candlestick

January-September 1856


The Collected Letters, Volume 31


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TC TO JEAN CARLYLE AITKEN ; 20 June 1856; DOI: 10.1215/lt-18560620-TC-JCA-01; CL 31: 109-111


TC TO JEAN CARLYLE AITKEN

Chelsea, 20 june, 1856—

My dear Sister,

It appears almost fabulous and unworthy of belief, in respect of one who has the pen always in his hand as his implement of trade; but it is nevertheless a literal fact, that I have constantly had in purpose for the last ten days to write you a Letter, and every day have failed to be able! This argues a sad state of affairs with me; and such alas it really is. My head is dark, my life overloaded (worst of all loads, the state of my liver),—I have no heart left in me: and stand by my task with an obstinacy, whh is very great, and which avails me or it very little. Not that I am worse than usual, or that my task is more ungainly, on the contrary it is less rather: but I am quite gone to confusion in the “inner man” (meaning liver and stomach, first of all),—and cannot even write you a Letter, as you perceive!— However, we will say no more of all that; understand only what the reason of my silence is and was; and don't let your imagination be playing tricks with you on the subject.

I have got a small bit of my Book actually done, and laid into the drawer, waiting for more which lies in heaps ahead of me, in the unrid state. I am seriously purposing to go to Press with it in winter, and let the Printer chace me thro' it. Were I in average health of body, this would do:—I must try to get into the old poor average! The day before yesterday I settled the Bargain with Chapman the Bookseller about the “Carlyle's Works,” which is coming out:1 this will actually make its appearance sometime about October, and go on month by month for 16 months;—I have got a kind volunteer (young Barrister man, called Gilchrist,2 much an admirer &c) who will take the trouble of all that off my hands: so that, were it once fairly started, I hope to have little farther to do with it; but to be at leisure to go on with the Frederick (the Printer chacing me) as if I had nothing else to mind.— A busy winter coming for me, if all go as I could wish and intend.

Jack is here, two Boys with him and a third coming;3 he takes an endless trouble with these creatures, and I know not that they are of the best stuff, or ever likely to repay the pains he is at. Latterly he was off doing a visit to a certain Mrs Fletcher, a daughter of the Churches once of Hitchill,4 who has a rich (stupidish) husband and fine place in these southern parts: Jack and I contrive to meet (chiefly my work, I think) as often as possible, but do not yet quite make out once a day. He is “in the City” &c during the light hours; and at night when I sally out for my last walk, his House is apt to be bolted too early for me. He has a kind of cold; otherwise is well, and always very kind company.— — Jane too has a cold, of far more obstinate and worse kind; and indeed is very weakly in spite of the beautiful weather we now have. Your Glasgow Boys are with you, I suppose,—Tom at least?5 I understand you also to be in fair health, and going on as one could expect. My thoughts often wander to the shores of the Nith, out of these crowded hot streets with their dust and their uproar.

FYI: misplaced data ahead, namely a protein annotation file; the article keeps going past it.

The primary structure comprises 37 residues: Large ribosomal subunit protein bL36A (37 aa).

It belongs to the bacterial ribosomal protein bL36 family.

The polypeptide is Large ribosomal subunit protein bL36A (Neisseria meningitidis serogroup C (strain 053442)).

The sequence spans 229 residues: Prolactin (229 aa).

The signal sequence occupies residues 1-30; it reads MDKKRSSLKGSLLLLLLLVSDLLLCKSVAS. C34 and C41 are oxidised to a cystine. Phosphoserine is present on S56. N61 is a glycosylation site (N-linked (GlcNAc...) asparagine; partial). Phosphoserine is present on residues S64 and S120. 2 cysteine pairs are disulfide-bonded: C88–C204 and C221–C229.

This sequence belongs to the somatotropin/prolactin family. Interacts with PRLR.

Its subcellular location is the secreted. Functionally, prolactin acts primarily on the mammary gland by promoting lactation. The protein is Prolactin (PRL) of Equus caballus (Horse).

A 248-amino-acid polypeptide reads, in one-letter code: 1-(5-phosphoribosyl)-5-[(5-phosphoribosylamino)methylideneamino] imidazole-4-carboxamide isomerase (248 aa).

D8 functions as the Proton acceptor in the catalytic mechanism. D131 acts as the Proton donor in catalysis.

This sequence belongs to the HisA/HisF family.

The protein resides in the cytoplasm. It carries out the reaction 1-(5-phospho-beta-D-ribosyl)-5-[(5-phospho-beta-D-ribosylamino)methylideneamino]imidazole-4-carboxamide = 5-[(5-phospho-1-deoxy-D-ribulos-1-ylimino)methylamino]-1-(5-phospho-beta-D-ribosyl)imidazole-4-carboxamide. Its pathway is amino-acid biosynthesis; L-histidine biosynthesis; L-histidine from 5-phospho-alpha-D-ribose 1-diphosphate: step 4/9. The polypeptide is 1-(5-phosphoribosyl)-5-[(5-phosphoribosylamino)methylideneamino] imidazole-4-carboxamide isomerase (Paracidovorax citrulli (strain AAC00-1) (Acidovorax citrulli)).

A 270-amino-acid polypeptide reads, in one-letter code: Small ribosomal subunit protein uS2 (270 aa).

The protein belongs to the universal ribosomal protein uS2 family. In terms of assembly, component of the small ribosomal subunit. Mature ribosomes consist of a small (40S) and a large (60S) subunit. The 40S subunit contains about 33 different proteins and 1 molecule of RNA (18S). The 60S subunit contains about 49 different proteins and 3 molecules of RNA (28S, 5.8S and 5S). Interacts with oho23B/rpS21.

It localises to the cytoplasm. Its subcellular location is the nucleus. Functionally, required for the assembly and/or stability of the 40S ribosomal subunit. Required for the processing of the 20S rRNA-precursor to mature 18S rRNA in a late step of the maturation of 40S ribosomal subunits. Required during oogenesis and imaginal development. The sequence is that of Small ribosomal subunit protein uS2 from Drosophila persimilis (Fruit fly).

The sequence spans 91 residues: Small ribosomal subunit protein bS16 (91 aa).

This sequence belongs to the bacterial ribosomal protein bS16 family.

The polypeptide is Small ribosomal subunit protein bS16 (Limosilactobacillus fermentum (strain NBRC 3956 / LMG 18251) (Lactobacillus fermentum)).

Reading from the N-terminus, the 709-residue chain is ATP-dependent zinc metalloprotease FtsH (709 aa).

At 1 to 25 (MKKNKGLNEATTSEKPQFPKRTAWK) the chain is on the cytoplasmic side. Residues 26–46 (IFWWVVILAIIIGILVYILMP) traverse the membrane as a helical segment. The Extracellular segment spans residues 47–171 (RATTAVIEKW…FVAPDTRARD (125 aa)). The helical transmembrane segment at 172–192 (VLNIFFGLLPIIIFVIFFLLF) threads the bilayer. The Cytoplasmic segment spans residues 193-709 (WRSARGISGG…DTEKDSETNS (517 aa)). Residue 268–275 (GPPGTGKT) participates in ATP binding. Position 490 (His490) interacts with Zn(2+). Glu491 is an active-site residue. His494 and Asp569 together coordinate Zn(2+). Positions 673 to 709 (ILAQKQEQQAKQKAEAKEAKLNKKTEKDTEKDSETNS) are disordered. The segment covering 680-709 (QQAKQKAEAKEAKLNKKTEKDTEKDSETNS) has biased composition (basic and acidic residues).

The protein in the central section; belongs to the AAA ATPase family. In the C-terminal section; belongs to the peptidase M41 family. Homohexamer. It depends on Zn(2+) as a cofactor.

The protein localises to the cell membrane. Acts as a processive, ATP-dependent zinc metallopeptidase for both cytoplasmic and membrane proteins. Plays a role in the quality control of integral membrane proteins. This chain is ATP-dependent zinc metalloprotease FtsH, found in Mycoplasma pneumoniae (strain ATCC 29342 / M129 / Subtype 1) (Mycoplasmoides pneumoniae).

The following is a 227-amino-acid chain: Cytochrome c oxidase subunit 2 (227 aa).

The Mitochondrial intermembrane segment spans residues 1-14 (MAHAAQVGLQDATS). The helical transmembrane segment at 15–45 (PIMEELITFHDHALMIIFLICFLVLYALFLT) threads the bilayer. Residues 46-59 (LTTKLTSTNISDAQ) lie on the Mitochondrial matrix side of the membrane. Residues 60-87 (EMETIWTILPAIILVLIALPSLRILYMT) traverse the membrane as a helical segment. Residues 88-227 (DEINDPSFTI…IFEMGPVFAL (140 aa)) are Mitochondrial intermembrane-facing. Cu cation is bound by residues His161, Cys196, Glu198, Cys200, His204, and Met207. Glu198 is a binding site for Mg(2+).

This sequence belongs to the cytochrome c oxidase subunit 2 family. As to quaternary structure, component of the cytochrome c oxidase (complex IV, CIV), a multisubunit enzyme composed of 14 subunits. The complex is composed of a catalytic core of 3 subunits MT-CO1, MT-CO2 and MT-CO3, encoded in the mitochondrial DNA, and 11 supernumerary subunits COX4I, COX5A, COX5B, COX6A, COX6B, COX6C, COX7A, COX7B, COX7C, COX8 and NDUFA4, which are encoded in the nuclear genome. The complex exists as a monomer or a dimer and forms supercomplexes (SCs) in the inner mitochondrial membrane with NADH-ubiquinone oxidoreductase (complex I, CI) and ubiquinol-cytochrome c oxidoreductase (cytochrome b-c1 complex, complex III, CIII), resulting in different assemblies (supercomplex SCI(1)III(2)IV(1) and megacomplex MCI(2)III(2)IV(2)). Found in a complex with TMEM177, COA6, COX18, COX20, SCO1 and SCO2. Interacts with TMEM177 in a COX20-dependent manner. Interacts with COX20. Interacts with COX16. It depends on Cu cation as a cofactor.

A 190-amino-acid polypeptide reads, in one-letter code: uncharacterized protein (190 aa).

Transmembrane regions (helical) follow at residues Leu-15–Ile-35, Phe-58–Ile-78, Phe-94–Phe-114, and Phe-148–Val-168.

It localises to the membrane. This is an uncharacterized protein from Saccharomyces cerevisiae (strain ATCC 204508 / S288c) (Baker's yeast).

What do you practically think of my running off (very soon) for a month or more of absolute seclusion, with sea-bathing and country diet, with Mary6 at Gill? That is an idea I still cherish on my hot pavements here. I wish you would go down and examine, or when you are down at any rate, examine, what the practicalities there seem actually to be. The good Mary, I will suppose, is willing to any length: but have they a handmaid to be spared for the occasion; have they &c &c? In short look quietly into it all, with a severe eye, and report when you are ready. As to diet, if there is anybody that can “make a pudding,” and will be goodnatured, correct and attentive, I should have no difficulty in managing. The capabilities for sleep, also for reading, writing, I know not exactly what they are. I know only I want much a small spell of silence, country, and sea-bathing.— Perhaps there might even somewhere be a horse attainable; nimble shelty if nothing better. I have truly great need of a horse; being much disable7 for walking in more ways than one. I have fairly slit my walking shoes into stripes (on the outside, little-toe region), and so escape the torment of corns: but that is by no means my worst obstruction in walking.—Bid your James ask himself if there is no feasible outlook for a riding quadruped in your parts;—we must not steal one; nor do we quite wish, tho' not absolutely forbidden, to beg or borrow: if one could buy with the prospect of reasonably selling again,—but that, for so short a time &c, wd perhaps not be a wise course, tho' it is the open one? Bid James think it over; and do what he can for me.— If I do not get to the Gill, I feel as if I must actually some way or other get into the Country for a couple of months. I am really quite below par; and incapable of working till I be a little set up again.

Here is heavyish rain, come in the rear of distant thunder which was going on when I began. We have had for a month the “perfection of weather,” according to my taste; a beautiful warm temperature without blazing sun; rain pretty frequent, which dries again instantly, and such a rich luxuriance in the woods and fields as is blessed to behold.— Three days last week we were at Addiscombe with not too much (the Lady not very well just now); I went up and down, with profit, in the green world; but always got myself spoiled again with hot rooms &c in the “forenights,” and so made little of it.— — I will write no more today; only send my love to all the House; and remain ever

Your affectionate Brother /

T. Carlyle